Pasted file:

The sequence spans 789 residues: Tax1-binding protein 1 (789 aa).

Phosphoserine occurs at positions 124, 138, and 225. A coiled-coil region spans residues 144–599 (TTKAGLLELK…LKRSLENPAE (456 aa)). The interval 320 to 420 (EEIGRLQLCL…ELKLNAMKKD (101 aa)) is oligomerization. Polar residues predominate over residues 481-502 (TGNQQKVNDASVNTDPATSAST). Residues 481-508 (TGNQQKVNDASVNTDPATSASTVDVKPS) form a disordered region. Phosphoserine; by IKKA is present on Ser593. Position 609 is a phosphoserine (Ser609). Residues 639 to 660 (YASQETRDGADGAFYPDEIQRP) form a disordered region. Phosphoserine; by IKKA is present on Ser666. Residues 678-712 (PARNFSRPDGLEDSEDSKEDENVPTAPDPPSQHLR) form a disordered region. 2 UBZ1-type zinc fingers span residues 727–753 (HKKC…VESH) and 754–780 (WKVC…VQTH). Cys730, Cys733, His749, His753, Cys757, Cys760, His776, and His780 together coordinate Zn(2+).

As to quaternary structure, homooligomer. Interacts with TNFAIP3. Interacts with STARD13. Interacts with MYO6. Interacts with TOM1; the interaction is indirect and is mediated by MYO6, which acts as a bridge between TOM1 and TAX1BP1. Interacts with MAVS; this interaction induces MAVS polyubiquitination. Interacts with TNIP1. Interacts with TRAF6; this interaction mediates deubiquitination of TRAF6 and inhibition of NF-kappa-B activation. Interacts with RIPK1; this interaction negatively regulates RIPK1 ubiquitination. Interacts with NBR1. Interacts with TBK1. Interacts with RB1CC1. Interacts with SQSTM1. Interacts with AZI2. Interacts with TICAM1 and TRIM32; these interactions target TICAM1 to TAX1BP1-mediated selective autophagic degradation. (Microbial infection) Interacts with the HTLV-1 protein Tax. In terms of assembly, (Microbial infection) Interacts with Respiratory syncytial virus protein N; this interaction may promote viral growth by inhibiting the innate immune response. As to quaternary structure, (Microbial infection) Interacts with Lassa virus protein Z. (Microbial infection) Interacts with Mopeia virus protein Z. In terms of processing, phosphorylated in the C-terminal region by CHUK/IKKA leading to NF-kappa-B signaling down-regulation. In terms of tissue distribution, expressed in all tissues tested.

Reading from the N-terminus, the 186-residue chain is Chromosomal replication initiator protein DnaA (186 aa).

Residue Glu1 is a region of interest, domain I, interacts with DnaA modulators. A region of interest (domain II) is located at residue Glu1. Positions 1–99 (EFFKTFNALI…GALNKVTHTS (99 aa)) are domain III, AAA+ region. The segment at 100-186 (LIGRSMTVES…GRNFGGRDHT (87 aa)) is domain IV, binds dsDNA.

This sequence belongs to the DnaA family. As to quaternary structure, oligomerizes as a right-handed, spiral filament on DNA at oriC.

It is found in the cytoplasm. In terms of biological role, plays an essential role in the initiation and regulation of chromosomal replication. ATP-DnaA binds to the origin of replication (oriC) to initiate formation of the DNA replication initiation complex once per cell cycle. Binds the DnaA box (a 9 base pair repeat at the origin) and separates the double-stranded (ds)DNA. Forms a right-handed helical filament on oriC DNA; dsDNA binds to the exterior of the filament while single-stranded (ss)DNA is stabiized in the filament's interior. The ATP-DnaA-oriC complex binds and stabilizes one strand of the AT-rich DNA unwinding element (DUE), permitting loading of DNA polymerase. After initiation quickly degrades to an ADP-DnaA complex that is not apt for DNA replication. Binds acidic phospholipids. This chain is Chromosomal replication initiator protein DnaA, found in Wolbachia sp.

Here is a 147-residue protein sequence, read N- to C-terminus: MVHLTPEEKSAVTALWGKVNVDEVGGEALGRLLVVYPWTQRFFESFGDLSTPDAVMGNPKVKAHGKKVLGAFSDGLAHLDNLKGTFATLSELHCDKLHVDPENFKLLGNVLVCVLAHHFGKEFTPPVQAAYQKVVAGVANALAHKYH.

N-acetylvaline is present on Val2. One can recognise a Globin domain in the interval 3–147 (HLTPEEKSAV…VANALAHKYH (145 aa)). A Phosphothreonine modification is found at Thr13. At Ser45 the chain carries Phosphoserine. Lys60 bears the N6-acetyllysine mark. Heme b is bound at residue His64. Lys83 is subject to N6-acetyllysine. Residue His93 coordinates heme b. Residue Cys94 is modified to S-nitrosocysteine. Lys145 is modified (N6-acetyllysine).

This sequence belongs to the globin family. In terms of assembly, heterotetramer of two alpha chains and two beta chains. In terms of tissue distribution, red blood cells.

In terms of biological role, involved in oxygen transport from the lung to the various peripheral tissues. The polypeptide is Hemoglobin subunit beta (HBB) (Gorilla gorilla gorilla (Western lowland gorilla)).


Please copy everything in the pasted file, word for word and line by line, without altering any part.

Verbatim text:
The sequence spans 789 residues: Tax1-binding protein 1 (789 aa).

Phosphoserine occurs at positions 124, 138, and 225. A coiled-coil region spans residues 144–599 (TTKAGLLELK…LKRSLENPAE (456 aa)). The interval 320 to 420 (EEIGRLQLCL…ELKLNAMKKD (101 aa)) is oligomerization. Polar residues predominate over residues 481-502 (TGNQQKVNDASVNTDPATSAST). Residues 481-508 (TGNQQKVNDASVNTDPATSASTVDVKPS) form a disordered region. Phosphoserine; by IKKA is present on Ser593. Position 609 is a phosphoserine (Ser609). Residues 639 to 660 (YASQETRDGADGAFYPDEIQRP) form a disordered region. Phosphoserine; by IKKA is present on Ser666. Residues 678-712 (PARNFSRPDGLEDSEDSKEDENVPTAPDPPSQHLR) form a disordered region. 2 UBZ1-type zinc fingers span residues 727–753 (HKKC…VESH) and 754–780 (WKVC…VQTH). Cys730, Cys733, His749, His753, Cys757, Cys760, His776, and His780 together coordinate Zn(2+).

As to quaternary structure, homooligomer. Interacts with TNFAIP3. Interacts with STARD13. Interacts with MYO6. Interacts with TOM1; the interaction is indirect and is mediated by MYO6, which acts as a bridge between TOM1 and TAX1BP1. Interacts with MAVS; this interaction induces MAVS polyubiquitination. Interacts with TNIP1. Interacts with TRAF6; this interaction mediates deubiquitination of TRAF6 and inhibition of NF-kappa-B activation. Interacts with RIPK1; this interaction negatively regulates RIPK1 ubiquitination. Interacts with NBR1. Interacts with TBK1. Interacts with RB1CC1. Interacts with SQSTM1. Interacts with AZI2. Interacts with TICAM1 and TRIM32; these interactions target TICAM1 to TAX1BP1-mediated selective autophagic degradation. (Microbial infection) Interacts with the HTLV-1 protein Tax. In terms of assembly, (Microbial infection) Interacts with Respiratory syncytial virus protein N; this interaction may promote viral growth by inhibiting the innate immune response. As to quaternary structure, (Microbial infection) Interacts with Lassa virus protein Z. (Microbial infection) Interacts with Mopeia virus protein Z. In terms of processing, phosphorylated in the C-terminal region by CHUK/IKKA leading to NF-kappa-B signaling down-regulation. In terms of tissue distribution, expressed in all tissues tested.

Reading from the N-terminus, the 186-residue chain is Chromosomal replication initiator protein DnaA (186 aa).

Residue Glu1 is a region of interest, domain I, interacts with DnaA modulators. A region of interest (domain II) is located at residue Glu1. Positions 1–99 (EFFKTFNALI…GALNKVTHTS (99 aa)) are domain III, AAA+ region. The segment at 100-186 (LIGRSMTVES…GRNFGGRDHT (87 aa)) is domain IV, binds dsDNA.

This sequence belongs to the DnaA family. As to quaternary structure, oligomerizes as a right-handed, spiral filament on DNA at oriC.

It is found in the cytoplasm. In terms of biological role, plays an essential role in the initiation and regulation of chromosomal replication. ATP-DnaA binds to the origin of replication (oriC) to initiate formation of the DNA replication initiation complex once per cell cycle. Binds the DnaA box (a 9 base pair repeat at the origin) and separates the double-stranded (ds)DNA. Forms a right-handed helical filament on oriC DNA; dsDNA binds to the exterior of the filament while single-stranded (ss)DNA is stabiized in the filament's interior. The ATP-DnaA-oriC complex binds and stabilizes one strand of the AT-rich DNA unwinding element (DUE), permitting loading of DNA polymerase. After initiation quickly degrades to an ADP-DnaA complex that is not apt for DNA replication. Binds acidic phospholipids. This chain is Chromosomal replication initiator protein DnaA, found in Wolbachia sp.

Here is a 147-residue protein sequence, read N- to C-terminus: MVHLTPEEKSAVTALWGKVNVDEVGGEALGRLLVVYPWTQRFFESFGDLSTPDAVMGNPKVKAHGKKVLGAFSDGLAHLDNLKGTFATLSELHCDKLHVDPENFKLLGNVLVCVLAHHFGKEFTPPVQAAYQKVVAGVANALAHKYH.

N-acetylvaline is present on Val2. One can recognise a Globin domain in the interval 3–147 (HLTPEEKSAV…VANALAHKYH (145 aa)). A Phosphothreonine modification is found at Thr13. At Ser45 the chain carries Phosphoserine. Lys60 bears the N6-acetyllysine mark. Heme b is bound at residue His64. Lys83 is subject to N6-acetyllysine. Residue His93 coordinates heme b. Residue Cys94 is modified to S-nitrosocysteine. Lys145 is modified (N6-acetyllysine).

This sequence belongs to the globin family. In terms of assembly, heterotetramer of two alpha chains and two beta chains. In terms of tissue distribution, red blood cells.

In terms of biological role, involved in oxygen transport from the lung to the various peripheral tissues. The polypeptide is Hemoglobin subunit beta (HBB) (Gorilla gorilla gorilla (Western lowland gorilla)).